Add a version header to every server response

Most single-page applications talk to a server. Either to save data, fetch data, or both. When people log in, load a list or fill in a form, it all goes to the back-end for validation and response.

If you control the server, either because you run a server for the back-end or because you write serverless functions, you can let the client know it's out of date in your responses to API calls.

I use the version from my package.json file. If you use npm to run your server (e.g. npm run start) and build your app (e.g. npm run build-app) then the package.json version is exposed as a handy environment variable process.env.npm_package_version.

Here's the middleware I created in NodeJS using Express to add a custom version header to my API responses.

// add app version header to all responses (for checking for updates)
app.use(function (req, res, next) {
  res.set('x-version', process.env.npm_package_version);

Add the version to your single-page application

I'm using webpack to build my ReactJS application, so I could use the DefinePlugin to get the server version into my build as an environment variable, here's how that looks in webpack.config.js:

module.exports = {
  entry: {
    "app": './app/app.js'
  // ...
  plugins: [
    new webpack.DefinePlugin({
      'process.env.VERSION': JSON.stringify(process.env.npm_package_version)

Now I can access the version as process.env.VERSION in ReactJS.

Check the server response on the client

Now both my server and the client know what version they are, we can get to the fun part - checking if the versions match.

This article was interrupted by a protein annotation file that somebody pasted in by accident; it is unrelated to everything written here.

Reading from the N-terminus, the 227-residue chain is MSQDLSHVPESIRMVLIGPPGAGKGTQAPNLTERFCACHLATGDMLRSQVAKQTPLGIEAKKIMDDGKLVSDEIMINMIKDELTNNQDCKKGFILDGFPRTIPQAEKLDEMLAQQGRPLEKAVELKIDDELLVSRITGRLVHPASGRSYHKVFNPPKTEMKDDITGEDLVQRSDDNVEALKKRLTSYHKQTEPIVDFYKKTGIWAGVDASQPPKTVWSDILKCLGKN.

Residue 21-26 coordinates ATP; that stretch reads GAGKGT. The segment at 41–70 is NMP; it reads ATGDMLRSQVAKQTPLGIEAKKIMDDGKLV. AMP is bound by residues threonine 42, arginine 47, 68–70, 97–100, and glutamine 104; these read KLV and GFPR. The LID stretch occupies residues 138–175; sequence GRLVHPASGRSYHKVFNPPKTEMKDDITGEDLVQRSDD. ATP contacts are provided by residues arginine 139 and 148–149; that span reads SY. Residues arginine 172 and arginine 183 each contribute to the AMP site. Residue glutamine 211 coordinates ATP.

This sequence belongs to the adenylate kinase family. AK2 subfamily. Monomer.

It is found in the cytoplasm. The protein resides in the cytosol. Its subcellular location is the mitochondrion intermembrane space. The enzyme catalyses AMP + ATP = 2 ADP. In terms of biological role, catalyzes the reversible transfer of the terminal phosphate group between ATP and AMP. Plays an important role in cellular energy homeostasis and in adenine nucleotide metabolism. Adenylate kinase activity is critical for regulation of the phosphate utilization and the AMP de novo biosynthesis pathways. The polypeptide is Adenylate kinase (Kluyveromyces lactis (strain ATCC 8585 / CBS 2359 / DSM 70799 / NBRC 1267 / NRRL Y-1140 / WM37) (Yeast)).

Because my front-end and back-end code live in the same repository (monorepo), both npm_package_version's should match. If the server version is newer, I know there's a new version of the app to load*.

*I guess that's not strictly true - as I may not have updated the app code and just updated something on the server, but I'm not too worried about that. You could create a different environment variable for the app_version and use that instead, but I didn't want to have two version variables to keep updating.

When you get a response from the server now, you can check what version it is, because you've added the x-version custom header.

You don't really want to manually add this check to every API call, so you need a way to intercept all API responses to make the check. I use axios for my HTTP client to handle my API calls, so I use a response interceptor to make the check.

// Add a response interceptor
axios.interceptors.response.use(function(response) {
  if (response.headers['x-version'] > process.env.VERSION) { // if server version newer
    window.localStorage.setItem('version-update-needed', 'true'); // set version update item so can refresh app later
  return response; // continue with response

You might notice that I set a version-update-needed local storage item rather than refreshing the page immediately. Chances are, your user has requested some info or sent some data - they are waiting for a response. Since your server is responding, it's done the work. If an update is available, you don't want to refresh the page and interrupt what the user is waiting for or working on - that's a bad user experience.

For now, we'll quietly check if there's an update available and continue with the response. If there is an update, set the local storage, and you can handle it later.